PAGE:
The Post story raises important questions about the use, quality, and amount of disclosure necessary for pieces created by so-called independent news sources for the MSM. Free content inevitably comes with a quid pro quo, and the public needs to know who is producing and funding such content. That’s why vocal supporters of Social Security—supporters like The American Prospect’s Robert Kuttner, Dean Baker of the Center for Economic and Policy Research, author Nancy Altman, and Yale professor emeritus Theodore Marmor wrote to Post ombudsman Andy Alexander protesting the paper’s partnership with the Fiscal Times and the article from an “extremely biased source.”

WaPo executive editor Marcus Brauchli told Politico that the paper works “with foundations and non-profit partners who produce journalism on subjects of interest and value to our readers.” He added that where we “use material from outside sources, we always disclose the source of such journalism and ensure it meets The Post’s standards for independence and authority.” But the Post slipped on this one, and its lack of full disclosure and partnership with Peterson’s group prompted last weekend’s e-mail traffic and generated another letter, this one to Brauchli, pointing out “factual errors” in the paper’s story. For example, the letter contends that Nancy Pelosi remains opposed to the commission, despite an inference in the Fiscal Times piece that she has changed her mind. The letter also says that the administration has not taken a public position on the matter of the commission, though the Post/Fiscal Times piece says that President Obama has “voiced support” for a such commission.

Politico began to frame the larger issue, noting that both it and the Post have used stories produced by third parties—from ProPublica—and that the Post and other papers have picked up stories produced by Kaiser Health News, a project of the nonpartisan Kaiser Family Foundation. All of which brings up the matter of the Kaiser News Service, which has been a prominent source of information during the health reform debate with its own news stories, columns, features, and multimedia presentations. The Fiscal Times’s advisory board includes Drew Altman, president and CEO of the Kaiser Family Foundation and a hot, go-to source for reporters crafting their own stories about reform. Will interlocking directorates become a feature of these news arrangements? Is the Fiscal Times drawing from Kaiser’s expertise and partnering with news organizations to supply stories that arguably these organizations should be doing themselves?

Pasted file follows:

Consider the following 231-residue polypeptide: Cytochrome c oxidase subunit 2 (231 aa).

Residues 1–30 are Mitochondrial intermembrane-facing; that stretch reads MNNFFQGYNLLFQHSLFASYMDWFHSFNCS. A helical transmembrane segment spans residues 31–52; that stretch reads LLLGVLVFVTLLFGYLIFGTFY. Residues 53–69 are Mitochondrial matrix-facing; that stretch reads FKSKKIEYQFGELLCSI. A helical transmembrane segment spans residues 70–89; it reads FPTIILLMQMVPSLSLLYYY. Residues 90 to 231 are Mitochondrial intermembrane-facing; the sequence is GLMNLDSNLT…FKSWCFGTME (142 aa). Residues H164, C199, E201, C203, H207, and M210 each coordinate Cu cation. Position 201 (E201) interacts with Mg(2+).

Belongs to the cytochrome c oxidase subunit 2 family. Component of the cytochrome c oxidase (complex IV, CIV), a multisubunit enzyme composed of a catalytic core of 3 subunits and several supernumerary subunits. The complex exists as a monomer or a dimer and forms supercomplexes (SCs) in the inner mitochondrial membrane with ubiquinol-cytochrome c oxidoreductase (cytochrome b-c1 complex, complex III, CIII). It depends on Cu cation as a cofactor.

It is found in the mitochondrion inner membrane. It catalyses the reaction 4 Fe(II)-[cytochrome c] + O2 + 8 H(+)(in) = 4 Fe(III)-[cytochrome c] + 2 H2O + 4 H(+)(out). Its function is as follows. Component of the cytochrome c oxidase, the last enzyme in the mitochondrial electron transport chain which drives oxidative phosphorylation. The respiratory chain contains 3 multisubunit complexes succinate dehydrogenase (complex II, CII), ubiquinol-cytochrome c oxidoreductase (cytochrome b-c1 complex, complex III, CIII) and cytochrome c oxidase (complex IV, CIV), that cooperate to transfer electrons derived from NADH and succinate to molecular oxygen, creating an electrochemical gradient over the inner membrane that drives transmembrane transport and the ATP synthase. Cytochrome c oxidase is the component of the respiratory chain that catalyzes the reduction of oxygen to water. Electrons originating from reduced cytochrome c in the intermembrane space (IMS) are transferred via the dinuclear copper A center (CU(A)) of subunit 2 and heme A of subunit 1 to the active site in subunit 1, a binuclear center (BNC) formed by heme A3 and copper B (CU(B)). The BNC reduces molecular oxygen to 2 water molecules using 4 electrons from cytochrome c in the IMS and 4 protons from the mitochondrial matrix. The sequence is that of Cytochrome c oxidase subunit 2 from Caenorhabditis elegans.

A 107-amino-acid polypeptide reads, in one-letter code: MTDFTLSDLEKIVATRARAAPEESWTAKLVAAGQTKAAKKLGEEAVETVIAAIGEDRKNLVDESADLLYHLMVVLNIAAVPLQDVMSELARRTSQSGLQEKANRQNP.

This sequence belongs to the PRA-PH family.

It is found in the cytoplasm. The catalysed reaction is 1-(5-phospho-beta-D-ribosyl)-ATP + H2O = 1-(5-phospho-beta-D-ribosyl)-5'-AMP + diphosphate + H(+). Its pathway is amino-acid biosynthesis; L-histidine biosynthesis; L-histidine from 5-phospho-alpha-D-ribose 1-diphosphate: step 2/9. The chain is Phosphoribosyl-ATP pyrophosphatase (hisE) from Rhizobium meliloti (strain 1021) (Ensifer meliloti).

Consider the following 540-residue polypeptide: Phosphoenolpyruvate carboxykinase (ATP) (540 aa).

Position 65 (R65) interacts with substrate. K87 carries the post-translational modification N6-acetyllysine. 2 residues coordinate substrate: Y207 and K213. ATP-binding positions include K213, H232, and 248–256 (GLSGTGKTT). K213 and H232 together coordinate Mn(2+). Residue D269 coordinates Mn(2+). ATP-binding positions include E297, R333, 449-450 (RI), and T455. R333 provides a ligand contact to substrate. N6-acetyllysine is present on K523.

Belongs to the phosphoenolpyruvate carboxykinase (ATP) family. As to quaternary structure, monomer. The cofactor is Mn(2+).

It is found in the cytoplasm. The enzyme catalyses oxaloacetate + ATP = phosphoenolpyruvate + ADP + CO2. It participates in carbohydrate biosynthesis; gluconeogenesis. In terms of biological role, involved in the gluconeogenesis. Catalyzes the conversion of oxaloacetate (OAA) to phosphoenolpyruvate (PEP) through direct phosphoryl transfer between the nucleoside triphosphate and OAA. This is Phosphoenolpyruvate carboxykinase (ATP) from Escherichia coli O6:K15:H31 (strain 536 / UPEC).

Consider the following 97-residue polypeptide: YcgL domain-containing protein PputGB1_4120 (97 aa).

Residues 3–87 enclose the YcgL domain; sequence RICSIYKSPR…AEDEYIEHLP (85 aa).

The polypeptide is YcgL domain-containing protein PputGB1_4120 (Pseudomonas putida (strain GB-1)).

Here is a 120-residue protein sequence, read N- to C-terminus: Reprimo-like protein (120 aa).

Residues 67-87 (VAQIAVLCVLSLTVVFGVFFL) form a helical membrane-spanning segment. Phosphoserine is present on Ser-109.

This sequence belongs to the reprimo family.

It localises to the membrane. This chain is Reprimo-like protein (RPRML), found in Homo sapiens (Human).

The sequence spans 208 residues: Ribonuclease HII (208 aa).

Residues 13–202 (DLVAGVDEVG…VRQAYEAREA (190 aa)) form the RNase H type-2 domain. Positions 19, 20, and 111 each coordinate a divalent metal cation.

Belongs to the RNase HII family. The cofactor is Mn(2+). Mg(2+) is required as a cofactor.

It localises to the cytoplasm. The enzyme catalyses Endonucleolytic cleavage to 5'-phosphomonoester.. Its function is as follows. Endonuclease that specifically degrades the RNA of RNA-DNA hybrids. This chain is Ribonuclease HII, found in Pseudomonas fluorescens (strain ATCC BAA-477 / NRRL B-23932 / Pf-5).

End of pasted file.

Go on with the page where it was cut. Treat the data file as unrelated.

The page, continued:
Like Peterson’s news service, Kaiser’s operation bills itself as editorially independent. Altman told the Post in November: “We [presumably the foundation] don’t want to become combatants in the fray…We want to control health-care costs, we want to improve the quality of health care and we want everybody covered.” The Kaiser Family Foundation is listed as a partner on the Web site of the Herndon Alliance, a group whose partners have promoted the brand of health reform that got through Congress last month.

How far should mainstream news outlets go in taking content from news outfits that have a strong point of view? Is it acceptable to take content from some and not others? How should they disclose funders with possible hidden agendas that may be embedded in the stories the public comes to rely on? And is an independently produced story with a point of view different from one produced by a newspaper that may also have strong opinions? Newspapers have long published stories on a range of topics and accepted advertising from multiple sources. He who pays the piper calls the tune, and there are lots of payers funding content for the entire paper. But when a news service supplies specific content on narrow topics, or a philanthropic organization funds a single magazine writer to cover a topic near and dear to its mission, one payer can more easily call the tune.

The advertising-supported model of journalism always had its own problems with conflicts. So does the philanthropic model. It’s healthy for Kuttner et al to push hard on the Post’s deal with The Fiscal Times, and for readers and critics in general to keep a hard eye on the philanthropic model. We at CJR will do the same. For consumers of news, it has always been caveat emptor. Now, with news services inserting their stories into the MSM, those words take on added meaning.

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Trudy Lieberman is a fellow at the Center for Advancing Health and a longtime contributing editor to the Columbia Journalism Review. She is the lead writer for The Second Opinion, CJR’s healthcare desk, which is part of our United States Project on the coverage of politics and policy. Follow her on Twitter @Trudy_Lieberman.